Steven Tyler Sends ‘Cease And Desist’ Letter To Trump Demanding He Stop Playing Aerosmith Songs At Rallies

Tyler means business.

Steven Tyler wants Trump to stop using Aerosmith songs at his rallies.
Emma McIntyre / Getty Images

Tyler means business.

Steven Tyler has warned Donald Trump to stop using Aerosmith songs at his rallies. the Aerosmith frontman is worried that Trump gives the impression that Aerosmith is endorsing him by playing the band’s songs at his rallies. But this couldn’t be further from the truth, according to Tyler’s attorney Dina LaPolt.

The singer has consequently sent a “cease and desist” letter to the White House, demanding that the president stop using the band’s songs effective immediately.

There is definitely a legal precedent which bars someone from playing Aerosmith songs to large audiences because it technically infringes the band’s copyright on their material. LaPolt quoted the Lanham Act, which bars Trump and his campaign from “any false designation or misleading description or representation of fact … likely to cause confusion … as to the affiliation, connection, or association of such person with another person.”

The “cease and desist” letter comes one day after Donald Trump used Aerosmith’s 1993 hit “Livin’ on the Edge” as his supporters gathered at the 13,500-capacity Charleston Civic Center in West Virginia on Tuesday.

CNN’s Jim Acosta had uploaded a clip of Trump supporters filling up the center with Tyler’s song bellowing in the background on Twitter.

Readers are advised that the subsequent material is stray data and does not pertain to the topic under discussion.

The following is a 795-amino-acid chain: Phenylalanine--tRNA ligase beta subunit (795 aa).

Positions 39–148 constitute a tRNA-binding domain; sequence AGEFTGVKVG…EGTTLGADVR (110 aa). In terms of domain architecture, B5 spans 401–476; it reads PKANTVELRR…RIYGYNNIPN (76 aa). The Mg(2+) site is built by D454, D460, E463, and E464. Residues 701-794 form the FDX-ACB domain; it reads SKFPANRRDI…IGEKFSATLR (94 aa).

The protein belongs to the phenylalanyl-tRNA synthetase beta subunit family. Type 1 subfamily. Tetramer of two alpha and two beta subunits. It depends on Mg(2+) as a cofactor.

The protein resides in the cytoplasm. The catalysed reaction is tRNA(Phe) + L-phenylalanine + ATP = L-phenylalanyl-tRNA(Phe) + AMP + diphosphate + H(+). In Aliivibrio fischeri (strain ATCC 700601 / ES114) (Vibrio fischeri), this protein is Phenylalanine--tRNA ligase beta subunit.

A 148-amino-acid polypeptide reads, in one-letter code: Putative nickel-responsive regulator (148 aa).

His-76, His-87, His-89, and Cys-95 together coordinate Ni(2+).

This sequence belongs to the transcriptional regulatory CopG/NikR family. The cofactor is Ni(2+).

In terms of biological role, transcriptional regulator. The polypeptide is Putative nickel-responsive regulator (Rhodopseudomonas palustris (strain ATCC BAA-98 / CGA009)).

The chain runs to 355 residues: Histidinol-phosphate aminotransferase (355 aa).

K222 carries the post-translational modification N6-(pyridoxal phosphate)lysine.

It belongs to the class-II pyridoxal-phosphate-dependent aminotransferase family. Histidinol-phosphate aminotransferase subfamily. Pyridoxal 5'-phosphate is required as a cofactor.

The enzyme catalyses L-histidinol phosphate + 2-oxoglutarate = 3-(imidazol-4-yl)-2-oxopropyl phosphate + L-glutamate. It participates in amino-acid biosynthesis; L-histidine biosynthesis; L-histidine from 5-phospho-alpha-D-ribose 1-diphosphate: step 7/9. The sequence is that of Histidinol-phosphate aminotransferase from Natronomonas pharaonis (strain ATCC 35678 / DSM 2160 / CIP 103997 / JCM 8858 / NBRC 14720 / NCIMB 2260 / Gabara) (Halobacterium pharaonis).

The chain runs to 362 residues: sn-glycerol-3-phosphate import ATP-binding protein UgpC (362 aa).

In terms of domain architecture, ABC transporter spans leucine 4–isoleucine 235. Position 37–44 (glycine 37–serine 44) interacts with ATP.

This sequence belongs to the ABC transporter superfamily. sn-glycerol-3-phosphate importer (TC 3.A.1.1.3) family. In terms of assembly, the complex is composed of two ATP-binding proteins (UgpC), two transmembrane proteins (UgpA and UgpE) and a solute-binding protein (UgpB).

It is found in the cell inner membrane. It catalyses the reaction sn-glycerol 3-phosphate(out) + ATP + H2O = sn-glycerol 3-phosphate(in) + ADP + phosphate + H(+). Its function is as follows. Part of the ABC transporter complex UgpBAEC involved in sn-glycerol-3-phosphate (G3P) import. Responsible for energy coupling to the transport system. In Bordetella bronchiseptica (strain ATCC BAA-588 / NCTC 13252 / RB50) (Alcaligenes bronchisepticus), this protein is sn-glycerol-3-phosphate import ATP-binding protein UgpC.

It would be interesting to see how Donald Trump’s attorneys respond to Tyler’s demands. The Trump campaign would either have to stop playing Aerosmith’s songs altogether or would need to challenge the “cease and desist” letter, which, considering their past brushes with Tyler’s songs, doesn’t appear likely.

Back in 2015 while campaigning on a Republican ticket, Trump had also used the band’s songs during his rallies, most notably “Dream On.” Even on that occasion, Tyler’s lawyers had sent Trump’s campaign a similar warning letter stating “Trump for President needs our client’s express written permission in order to use his music” and that the campaign “was violating Mr. Tyler’s copyright,” according to Variety.

In that instance, although Trump’s campaign never really got a chance to respond to the letter, BMI, which held the rights for the public performance of the song, suspended anyone from doing so. The public performance rights for “Livin’ on the Edge” is administered by ASCAP, and we’d have to wait to know what they plan to do with it. It is likely that ASCAP would follow BMI’s suit.

For Trump, however, the troubles just keep on mounting. Reports of his former lawyer Michael Cohen accepting a guilty plea for violating campaign finance laws are already bad enough for a beleaguered White House, and Tyler’s demands don’t make the week any better for the president.